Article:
We shoot a specially designed chart in carefully controlled conditions and the resulting images are analysed using the DXO software.

Signal to noise ratio

A high signal to noise ratio (SNR) indicates a cleaner and better quality image.

Pentax Q: JPEG signal to noise ratio

Pentax q jpeg snr

Although the signal to noise ratio of the Pentax Q JPEG images is a little lower between ISO 200 and ISO 800, it is generally on a par with that from the Canon Powershot G12 and Panasonic Lumix GF3

There is little to separate the Q's results from the GF3 and Sony NEX-C3 from ISO 1600 and above.

Pentax Q: Raw file signal to noise ratio

Pentax q snr

Raw images from the Pentax Q compare well with those from the Canon Powershot G12. The Panasonic Lumix GF3 performs a little better up to around ISO 1600, from which point the Q has a higher signal to noise ratio.

Pentax Q: JPEG Dynamic range

Pentax q jpe dynamic range

This chart indicates that the Pentax Q's JPEGs have a at least a 1EV higher dynamic range than the Panasonic Lumix GF3 and compare well with the Canon Powershot G12. The Sony NEX-C3 rules the roost though.

Pentax Q: Raw dynamic range

Pentax q raw dynamic range

This chart indicates that the Pentax Q's raw files have at least a 1EV higher dynamic range than the Panasonic Lumix GF3 and Canon Powershot G12, and are a pretty close match for the files from the Sony NEX-C3.

Sample images

Pentax q

NOISE: Long exposures are prone to noise in shadow and midtone areas, even at the base ISO.

See full-res image

Pentax q

BURNOUT:High contrast scenes can pose issues with highlights burning out easily.

See full-res image

Pentax q review

METER: Scenes with even contrast are generally metered accurately with Segment
Metering.

See full-res image

Pentax q review

LOW LIGHT: Low light performance is up with the best compact cameras, but cannot compete with larger sensor cameras, due to noise and slow autofocus.

See full-res image

Pentax q

COLOURFUL:Colours are normally reproduced quite vividly using default settings.

See full-res image

Pentax q review

HDR: The Auto HDR feature is useful for contrasty scenes, but images could benefit from a little adjustment in image editing software afterwards.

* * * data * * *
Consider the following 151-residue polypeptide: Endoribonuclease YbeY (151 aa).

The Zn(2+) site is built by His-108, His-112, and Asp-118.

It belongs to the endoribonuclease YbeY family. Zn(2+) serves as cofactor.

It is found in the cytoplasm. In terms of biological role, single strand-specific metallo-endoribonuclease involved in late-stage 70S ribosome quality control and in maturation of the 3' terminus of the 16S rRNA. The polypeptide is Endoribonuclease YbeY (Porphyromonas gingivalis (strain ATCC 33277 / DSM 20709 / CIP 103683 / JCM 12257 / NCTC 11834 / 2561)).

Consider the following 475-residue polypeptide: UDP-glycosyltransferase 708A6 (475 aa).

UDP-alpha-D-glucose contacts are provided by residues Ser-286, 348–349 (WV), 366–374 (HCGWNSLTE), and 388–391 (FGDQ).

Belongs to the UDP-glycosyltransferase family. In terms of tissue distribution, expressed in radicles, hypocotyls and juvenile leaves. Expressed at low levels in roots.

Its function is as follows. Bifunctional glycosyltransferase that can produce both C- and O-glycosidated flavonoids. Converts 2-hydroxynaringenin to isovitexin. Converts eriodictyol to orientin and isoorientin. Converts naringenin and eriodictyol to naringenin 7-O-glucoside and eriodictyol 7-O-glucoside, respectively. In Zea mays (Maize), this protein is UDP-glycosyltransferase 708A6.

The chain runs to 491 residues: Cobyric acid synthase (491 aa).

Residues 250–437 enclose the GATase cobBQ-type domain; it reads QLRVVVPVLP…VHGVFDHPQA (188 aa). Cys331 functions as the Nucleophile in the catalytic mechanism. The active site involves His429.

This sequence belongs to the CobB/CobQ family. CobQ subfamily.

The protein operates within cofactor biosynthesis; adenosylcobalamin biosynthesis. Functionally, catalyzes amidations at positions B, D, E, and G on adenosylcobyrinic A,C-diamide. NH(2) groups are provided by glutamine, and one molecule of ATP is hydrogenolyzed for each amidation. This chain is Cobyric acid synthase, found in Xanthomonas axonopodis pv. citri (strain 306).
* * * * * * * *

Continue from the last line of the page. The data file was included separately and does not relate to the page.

See full-res image

Pentax q review

BLUR CONTROL: The small sensor means it can be difficult to blur backgrounds. The Blur Control feature does a decent job of creating a shallow depth of field effect, but doesn't always get the effect right.

See full-res image

Pentax q review

DETAIL: Levels of detail are good when compared to other compact cameras.

See full-res image

Sensitivity and noise

Pentax q

Full ISO 125 image. See the cropped (zoomed to 100%) versions below.

http://mos.futurenet.com/techradar/Review%20images/PhotoRadar/Pentax/Pentax%20Q/PentaxQ_ISOimages_JPEG_008_ISO125-420-90.JPG

ISO 125

See full res image

Pentax q

ISO 200

See full res image

Pentax q

ISO 400

See full res image

Pentax q

ISO 800

See full res image

Pentax q

ISO 1600

See full res image

Pentax q

ISO 3200

See full res image

Pentax q

ISO 6400

See full res image

Verdict

Pentax q

In attempting to create a new niche, Pentax has created a niche camera. Many photographers looking towards interchangeable lens cameras do so to be rewarded with higher quality images. Although the Pentax Q offers a good range of features, and controls to please photography enthusiasts and beginners alike, the image quality achieved isn't leagues ahead of many compact cameras that employ the same backlit CMOS sensor technology.

It does cost a lot more than these cameras, though, and this is where the main problem lies.

For example, a Canon Powershot S95 that costs around £400 provides similar performance and manual control and is more compact when not in use, since the lens collapses into the body. Even though this cheaper camera lacks the scope for interchangeable lenses, its zoom lens already covers a greater focal range than the standard zoom found in the Pentax Q £730 twin-lens kit. The Q costs around £600 with just the 8.5mm lens and it isn't sold body only or with just the zoom lens.

We liked

We liked the excellent magnesium alloy build, retro design and the inclusion of a standard flash hotshoe. The image quality produced holds up well against other premium compact cameras.

We disliked

Although the Pentax Q performs compares well with compact cameras, it's priced at a more expensive level than many CSCs that have larger sensors, provide better performance and have a larger range of additional lenses and accessories available.

Final verdict

The concept of the Pentax Q is a good idea, and with time and new lens additions the system could prove to be an interesting one. If the price came down to a more sensible level, it may even prove to be very interesting.

At the moment, it's just too expensive compared to high-end compact cameras, and the performance isn't quite there when likened to similarly-priced compact system cameras such as the such as the Nikon 1 J1, Olympus PEN Mini E-PM1 and the Sony NEX-C3.

Pentax Q compact system cameras CSC mirrorless cameras cameras
Share this Article
Google+

Most Popular

Edition: UK
TopView classic version